Original posting for this blog entry, posted March 28, 2011
Two states are moving toward more restraints on natural-gas drilling in the wake of concerns over possible water pollution from hydraulic fracturing operations. The Maryland House of Delegates "on Wednesday passed a bill that would essentially place a moratorium on drilling until the Maryland Department of the Environment completes a two-year study to determine whether it endangers drinking water and public health, as some environmentalists in nearby states that allow drilling charge," Darryl Fears of The Washington Post reports. A companion bill in the state Senate is expected to face a tougher road as gas industry lobbyists work against it.
"We’re not going to be like other states that drilled first and asked questions later," Democratic Delegare Heather R. Mizeur, sponsor of the legislation, told the Post. "We understand that second chances are expensive, so we should slow down and take the time to do this right the first time."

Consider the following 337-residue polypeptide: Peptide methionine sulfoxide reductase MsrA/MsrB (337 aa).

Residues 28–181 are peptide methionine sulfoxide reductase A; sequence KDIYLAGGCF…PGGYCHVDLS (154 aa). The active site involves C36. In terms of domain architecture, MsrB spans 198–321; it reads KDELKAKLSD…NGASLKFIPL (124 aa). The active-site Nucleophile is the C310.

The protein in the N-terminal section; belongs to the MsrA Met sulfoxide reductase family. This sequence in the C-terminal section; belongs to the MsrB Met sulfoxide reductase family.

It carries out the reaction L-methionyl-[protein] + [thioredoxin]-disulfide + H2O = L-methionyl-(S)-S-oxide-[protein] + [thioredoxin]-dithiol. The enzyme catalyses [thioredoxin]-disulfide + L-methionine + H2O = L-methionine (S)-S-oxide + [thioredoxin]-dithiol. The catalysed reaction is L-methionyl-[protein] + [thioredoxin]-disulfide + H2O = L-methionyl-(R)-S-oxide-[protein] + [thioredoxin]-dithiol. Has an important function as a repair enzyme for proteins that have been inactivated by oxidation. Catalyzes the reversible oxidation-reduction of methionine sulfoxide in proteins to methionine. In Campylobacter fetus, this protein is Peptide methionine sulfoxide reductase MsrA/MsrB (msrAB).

Fears notes that U.S. Interior Secretary Ken Salazar said earlier this month he was considering federal regulation of hydraulic fracturing. "We are going to have a huge backlash . . . from the American public if we continue to inject chemicals and fluids into the ground without people knowing what it is that’s being injected," he told the House Natural Resources Committee.
Texas, the nation’s leading gas-drilling state, may require companies to disclose drilling fluids. A bill, which has won praise from industry and environmental groups, "would create a website containing information about the chemicals used in each well," Kate Galbraith of The Texas Tribune reports. David Blackmon, the Texas state committee chairman for America’s Natural Gas Alliance, said with a few changes the bill could be a good way to address what the industry considers are misplaced concerns about hydraulic fracturing.